This morning started off on a sad note as I discovered my Betta fish, Septimus, had died suddenly. He was a little over one year old. His death leaves an empty aquarium and two saddened owners.
But Septimus accomplished much in his one year of life, and in his honor I will relate to you the details of his often-turbulent existence.
Hatched on a stormy September day in 2011, Septimus did not have time to bask in the newness of the world around him. He was snatched from his home before he was truly aware of what “home” was. Indoctrinated into a secret government program and trained extensively over the next few weeks, the spirited Betta was quickly sculpted into a killing machine. But despite knowing nothing other than what his handlers and superiors had told him, Septimus knew there had to be something more to living than survival. During a routine mission in Kafr Qasim, Israel, Septimus turned on his trainers when he was ordered to torture a small boy. As he fled west towards the safety of the Mediterranean Sea, he was forced to kill two CIA operatives that stood between himself and the freedom of the water.
Relentlessly pursued by those that had tried to turn him into a weapon, Septimus was desperate to stay off the radar. This proved difficult as he was never much for stealth (he was bright red, after all) but he struck upon an idea that would let him hide in plain sight. Allowing what he later described as “incompetent simpletons” from a national retail chain to capture him, he soon found himself in a tiny plastic cup, patiently awaiting a buyer. These were some of the longest days of his life, swimming back and forth, inch by confining inch, playing the role of the good little common fish. The worst part is that he had no idea if his plan would even work. He could very easily have been sold right back into the hands of the men chasing him.
Fortunately, Prettybird and I came across him at a PetSmart on Ward Parkway in Kansas City, MO and brought him home with us, hardly suspecting we had just purchased a rogue agent from a shadowy government project. As he would tell us later, Septimus was relieved to be free, but he was far from trusting. Keeping his true nature hidden for months, Septimus would sneak out of his tank and the apartment as we slept. He told us little of these nightly forays other than that he did some things that he “was not proud of” as he probed the underworld for information about his former handlers.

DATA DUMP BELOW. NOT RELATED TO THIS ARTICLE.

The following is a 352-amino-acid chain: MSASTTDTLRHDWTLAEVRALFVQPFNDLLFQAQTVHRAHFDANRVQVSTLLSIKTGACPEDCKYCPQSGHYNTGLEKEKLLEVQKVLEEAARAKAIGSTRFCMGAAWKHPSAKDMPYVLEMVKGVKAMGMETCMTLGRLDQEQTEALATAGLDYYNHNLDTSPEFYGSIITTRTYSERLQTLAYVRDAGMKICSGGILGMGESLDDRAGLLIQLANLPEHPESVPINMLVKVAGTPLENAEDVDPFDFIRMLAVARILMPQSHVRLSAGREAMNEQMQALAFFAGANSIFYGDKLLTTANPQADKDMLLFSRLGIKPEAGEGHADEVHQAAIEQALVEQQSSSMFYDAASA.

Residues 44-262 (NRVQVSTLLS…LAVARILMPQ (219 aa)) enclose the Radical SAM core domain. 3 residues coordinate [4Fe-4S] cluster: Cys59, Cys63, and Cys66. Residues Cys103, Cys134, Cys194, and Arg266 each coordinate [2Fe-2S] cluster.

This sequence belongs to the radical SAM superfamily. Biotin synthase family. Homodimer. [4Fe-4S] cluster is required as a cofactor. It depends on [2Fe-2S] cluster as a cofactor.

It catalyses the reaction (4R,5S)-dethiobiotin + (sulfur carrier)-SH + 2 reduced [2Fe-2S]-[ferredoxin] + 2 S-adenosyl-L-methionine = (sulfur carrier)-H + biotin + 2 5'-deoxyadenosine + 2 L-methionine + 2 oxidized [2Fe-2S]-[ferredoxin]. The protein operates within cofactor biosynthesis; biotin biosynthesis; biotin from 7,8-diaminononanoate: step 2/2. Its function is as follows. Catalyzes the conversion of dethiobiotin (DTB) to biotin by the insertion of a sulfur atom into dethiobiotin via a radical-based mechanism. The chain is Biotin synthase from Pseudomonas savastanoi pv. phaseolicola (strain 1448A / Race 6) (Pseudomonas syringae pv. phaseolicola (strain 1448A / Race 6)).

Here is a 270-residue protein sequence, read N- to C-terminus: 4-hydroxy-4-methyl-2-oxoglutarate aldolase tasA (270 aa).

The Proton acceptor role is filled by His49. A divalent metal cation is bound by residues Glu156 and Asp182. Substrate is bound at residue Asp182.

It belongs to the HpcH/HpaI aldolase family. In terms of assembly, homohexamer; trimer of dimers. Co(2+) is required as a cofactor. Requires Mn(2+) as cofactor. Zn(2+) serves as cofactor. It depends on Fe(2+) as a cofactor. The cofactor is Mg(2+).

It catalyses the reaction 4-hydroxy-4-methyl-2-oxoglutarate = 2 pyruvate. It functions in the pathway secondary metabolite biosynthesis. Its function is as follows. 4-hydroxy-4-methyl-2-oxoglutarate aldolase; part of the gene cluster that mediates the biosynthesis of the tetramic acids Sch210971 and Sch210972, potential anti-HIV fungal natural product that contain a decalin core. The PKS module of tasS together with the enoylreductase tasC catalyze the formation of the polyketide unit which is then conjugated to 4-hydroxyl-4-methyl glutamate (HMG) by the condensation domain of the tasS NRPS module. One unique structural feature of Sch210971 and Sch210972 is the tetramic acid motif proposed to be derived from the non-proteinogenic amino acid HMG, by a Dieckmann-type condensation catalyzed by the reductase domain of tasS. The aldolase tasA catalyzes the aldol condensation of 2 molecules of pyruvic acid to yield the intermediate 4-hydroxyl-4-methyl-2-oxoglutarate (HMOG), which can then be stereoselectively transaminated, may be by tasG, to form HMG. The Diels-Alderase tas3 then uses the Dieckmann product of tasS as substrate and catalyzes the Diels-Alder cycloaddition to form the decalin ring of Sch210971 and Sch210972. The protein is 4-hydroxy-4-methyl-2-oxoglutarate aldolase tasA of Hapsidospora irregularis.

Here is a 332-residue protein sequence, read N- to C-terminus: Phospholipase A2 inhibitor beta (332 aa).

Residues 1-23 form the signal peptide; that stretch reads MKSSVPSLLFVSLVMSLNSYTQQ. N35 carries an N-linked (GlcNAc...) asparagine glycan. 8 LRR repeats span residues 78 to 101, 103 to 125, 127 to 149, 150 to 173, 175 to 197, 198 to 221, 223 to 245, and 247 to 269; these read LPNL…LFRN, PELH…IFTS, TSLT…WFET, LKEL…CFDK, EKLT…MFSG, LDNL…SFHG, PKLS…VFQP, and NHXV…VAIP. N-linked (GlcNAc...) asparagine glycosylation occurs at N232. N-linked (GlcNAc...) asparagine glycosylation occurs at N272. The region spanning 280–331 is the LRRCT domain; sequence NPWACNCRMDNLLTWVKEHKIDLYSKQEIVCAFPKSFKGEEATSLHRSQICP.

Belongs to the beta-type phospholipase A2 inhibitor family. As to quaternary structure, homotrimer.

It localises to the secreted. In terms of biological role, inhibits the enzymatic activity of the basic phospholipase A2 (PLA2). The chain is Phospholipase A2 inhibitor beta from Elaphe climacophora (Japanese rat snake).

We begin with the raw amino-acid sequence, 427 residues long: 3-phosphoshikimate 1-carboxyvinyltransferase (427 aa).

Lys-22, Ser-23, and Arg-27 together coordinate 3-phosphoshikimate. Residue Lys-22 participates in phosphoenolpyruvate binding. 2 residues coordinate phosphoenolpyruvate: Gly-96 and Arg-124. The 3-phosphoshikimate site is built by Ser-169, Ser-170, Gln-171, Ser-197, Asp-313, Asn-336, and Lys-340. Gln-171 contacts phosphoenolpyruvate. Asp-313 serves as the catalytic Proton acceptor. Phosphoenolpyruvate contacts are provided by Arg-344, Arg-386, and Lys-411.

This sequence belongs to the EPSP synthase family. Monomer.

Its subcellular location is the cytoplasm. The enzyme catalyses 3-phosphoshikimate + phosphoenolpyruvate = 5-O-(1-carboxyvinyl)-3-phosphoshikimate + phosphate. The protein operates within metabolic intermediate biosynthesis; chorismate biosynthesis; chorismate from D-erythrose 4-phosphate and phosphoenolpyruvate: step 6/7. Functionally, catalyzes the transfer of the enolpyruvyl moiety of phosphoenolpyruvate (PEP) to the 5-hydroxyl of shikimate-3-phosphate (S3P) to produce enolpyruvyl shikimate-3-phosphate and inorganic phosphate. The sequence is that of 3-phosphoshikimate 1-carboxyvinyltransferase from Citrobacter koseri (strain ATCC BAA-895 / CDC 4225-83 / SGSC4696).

It was one fateful, blistering hot night in June that Septimus nearly lost it all. In a huge gamble, the gutsy Betta carjacked an intelligence officer he knew was linked closely with the program and got him to spill his guts with little more than “fin-timidation,” as he called it. He was horrified to learn that the program had become even more draconian and ruthless in its pursuit of “perfectly obedient operatives” and had initiated experiments that ran the gamut from genetic modification to brain surgery. Hundreds of “Brother Betta” were being killed in the process, and those that survived were barely more than remote-controlled murderers.
In his zeal, Septimus had overlooked the obvious: the intelligence officer had a unit of those remote-controlled murderers watching his every move. Septimus barely escaped and was badly wounded when he arrived back home…well after we had woken up. Stitching himself back up with unnerving precision, he had no choice but to lay his whole story out to us and hope that we wouldn’t turn him in. Needless to say, we didn’t. I’d like to say we played a larger role in his story, but all we were really equipped to do was keep him fed and sheltered and run interference when agents came sniffing around.
Once he’d recovered, Septimus steeled himself for a battle with insurmountable odds. A lone fish against the might of an entire covert operation. He disappeared for days at a time, returning with a new scar, a wad of foreign money, or – on one grisly occasion – dragging a bloody flight helmet with a bullet hole through the door. Every time he’d sigh resignedly, say “Don’t ask,” and then crawl back in his tank and go to sleep.
Late in August, however, Septimus arrived home triumphant. Happier and more energetic than we’d ever seen him, our brave Betta declared he had finally succeeded in shutting the whole program down, eliminating everyone who could restart it or seek reprisals, and that he had liberated thousands of his kind from their clutches. Allies he had met along the course of his single-minded crusade were now busy de-programming the worst of the victims and rehabilitating others in the hopes that they could live some semblance of a normal life. We begged Septimus to go out and celebrate his achievements, to shout them from the rooftops, but he turned us down, saying only that all he really wanted to do was rest in the only place he’d “ever really been able to call home.”
And that’s just what he did.